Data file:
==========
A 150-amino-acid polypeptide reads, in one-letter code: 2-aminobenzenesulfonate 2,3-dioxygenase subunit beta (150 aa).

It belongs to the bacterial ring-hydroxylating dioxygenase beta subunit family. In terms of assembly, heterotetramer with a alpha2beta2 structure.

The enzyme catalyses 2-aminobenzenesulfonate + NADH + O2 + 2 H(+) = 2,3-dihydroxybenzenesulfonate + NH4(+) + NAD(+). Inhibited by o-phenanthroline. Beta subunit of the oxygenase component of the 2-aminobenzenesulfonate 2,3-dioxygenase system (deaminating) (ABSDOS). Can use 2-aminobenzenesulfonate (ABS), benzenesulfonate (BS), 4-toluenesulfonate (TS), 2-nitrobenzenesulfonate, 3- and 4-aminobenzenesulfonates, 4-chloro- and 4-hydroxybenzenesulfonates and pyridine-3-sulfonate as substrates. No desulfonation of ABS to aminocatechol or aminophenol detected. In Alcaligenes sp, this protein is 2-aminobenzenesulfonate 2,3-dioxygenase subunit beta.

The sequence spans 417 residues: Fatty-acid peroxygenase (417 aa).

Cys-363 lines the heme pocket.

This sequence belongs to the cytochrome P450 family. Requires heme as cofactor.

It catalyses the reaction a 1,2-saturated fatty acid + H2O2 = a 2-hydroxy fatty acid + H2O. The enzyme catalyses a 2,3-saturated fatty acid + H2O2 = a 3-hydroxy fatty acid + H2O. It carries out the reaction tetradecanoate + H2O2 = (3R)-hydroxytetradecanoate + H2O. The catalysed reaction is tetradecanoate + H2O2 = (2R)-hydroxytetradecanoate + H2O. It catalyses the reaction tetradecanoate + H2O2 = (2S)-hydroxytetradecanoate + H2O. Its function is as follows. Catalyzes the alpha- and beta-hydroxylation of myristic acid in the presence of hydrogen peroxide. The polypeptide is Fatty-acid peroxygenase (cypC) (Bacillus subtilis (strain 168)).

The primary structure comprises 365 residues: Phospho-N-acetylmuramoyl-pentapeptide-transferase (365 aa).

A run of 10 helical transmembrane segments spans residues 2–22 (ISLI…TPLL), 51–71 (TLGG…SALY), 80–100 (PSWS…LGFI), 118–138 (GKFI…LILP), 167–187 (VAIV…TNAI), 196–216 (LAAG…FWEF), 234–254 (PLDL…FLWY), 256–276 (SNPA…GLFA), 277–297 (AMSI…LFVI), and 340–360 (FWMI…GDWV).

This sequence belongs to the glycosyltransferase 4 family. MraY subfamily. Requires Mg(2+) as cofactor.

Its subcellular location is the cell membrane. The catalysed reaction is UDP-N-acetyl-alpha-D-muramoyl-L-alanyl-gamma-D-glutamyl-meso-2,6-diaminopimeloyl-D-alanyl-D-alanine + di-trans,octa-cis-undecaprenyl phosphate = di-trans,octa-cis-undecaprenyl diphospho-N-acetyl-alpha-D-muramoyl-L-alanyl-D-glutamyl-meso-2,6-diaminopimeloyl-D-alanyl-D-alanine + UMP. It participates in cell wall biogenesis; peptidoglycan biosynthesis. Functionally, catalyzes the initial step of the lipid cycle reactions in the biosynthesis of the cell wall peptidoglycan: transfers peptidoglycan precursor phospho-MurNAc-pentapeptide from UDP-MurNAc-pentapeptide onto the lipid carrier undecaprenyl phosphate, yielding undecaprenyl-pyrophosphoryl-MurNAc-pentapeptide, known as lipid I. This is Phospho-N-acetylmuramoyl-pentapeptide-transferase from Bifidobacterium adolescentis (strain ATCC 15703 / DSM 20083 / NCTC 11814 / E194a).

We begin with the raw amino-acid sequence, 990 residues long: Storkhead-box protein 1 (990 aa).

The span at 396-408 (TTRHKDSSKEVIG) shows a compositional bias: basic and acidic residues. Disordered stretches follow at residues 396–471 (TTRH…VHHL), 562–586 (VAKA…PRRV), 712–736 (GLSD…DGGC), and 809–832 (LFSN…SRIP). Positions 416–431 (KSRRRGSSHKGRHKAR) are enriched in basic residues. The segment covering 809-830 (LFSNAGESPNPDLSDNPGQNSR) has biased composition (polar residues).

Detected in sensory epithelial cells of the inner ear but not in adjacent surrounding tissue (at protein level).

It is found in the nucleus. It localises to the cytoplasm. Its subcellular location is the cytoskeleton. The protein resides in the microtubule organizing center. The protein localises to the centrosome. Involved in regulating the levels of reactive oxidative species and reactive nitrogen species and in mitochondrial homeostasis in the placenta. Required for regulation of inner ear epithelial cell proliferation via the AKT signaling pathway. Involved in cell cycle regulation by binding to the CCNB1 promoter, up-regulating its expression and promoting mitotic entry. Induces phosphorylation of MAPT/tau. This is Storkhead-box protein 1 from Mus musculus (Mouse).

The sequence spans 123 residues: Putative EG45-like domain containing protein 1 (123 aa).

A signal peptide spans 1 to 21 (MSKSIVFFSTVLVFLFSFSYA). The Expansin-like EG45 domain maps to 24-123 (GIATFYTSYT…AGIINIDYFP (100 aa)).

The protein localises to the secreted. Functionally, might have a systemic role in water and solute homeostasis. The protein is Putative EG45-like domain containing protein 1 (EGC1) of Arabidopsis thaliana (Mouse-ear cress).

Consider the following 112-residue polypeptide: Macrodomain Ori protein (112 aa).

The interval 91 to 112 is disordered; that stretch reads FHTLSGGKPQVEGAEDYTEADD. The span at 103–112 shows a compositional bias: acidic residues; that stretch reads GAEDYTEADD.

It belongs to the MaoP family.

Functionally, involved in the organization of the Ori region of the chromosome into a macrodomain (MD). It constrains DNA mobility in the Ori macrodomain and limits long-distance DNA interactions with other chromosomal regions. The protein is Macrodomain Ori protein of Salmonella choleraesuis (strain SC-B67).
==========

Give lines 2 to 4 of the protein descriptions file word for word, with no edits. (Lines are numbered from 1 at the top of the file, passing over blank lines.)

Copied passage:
It belongs to the bacterial ring-hydroxylating dioxygenase beta subunit family. In terms of assembly, heterotetramer with a alpha2beta2 structure.

The enzyme catalyses 2-aminobenzenesulfonate + NADH + O2 + 2 H(+) = 2,3-dihydroxybenzenesulfonate + NH4(+) + NAD(+). Inhibited by o-phenanthroline. Beta subunit of the oxygenase component of the 2-aminobenzenesulfonate 2,3-dioxygenase system (deaminating) (ABSDOS). Can use 2-aminobenzenesulfonate (ABS), benzenesulfonate (BS), 4-toluenesulfonate (TS), 2-nitrobenzenesulfonate, 3- and 4-aminobenzenesulfonates, 4-chloro- and 4-hydroxybenzenesulfonates and pyridine-3-sulfonate as substrates. No desulfonation of ABS to aminocatechol or aminophenol detected. In Alcaligenes sp, this protein is 2-aminobenzenesulfonate 2,3-dioxygenase subunit beta.

The sequence spans 417 residues: Fatty-acid peroxygenase (417 aa).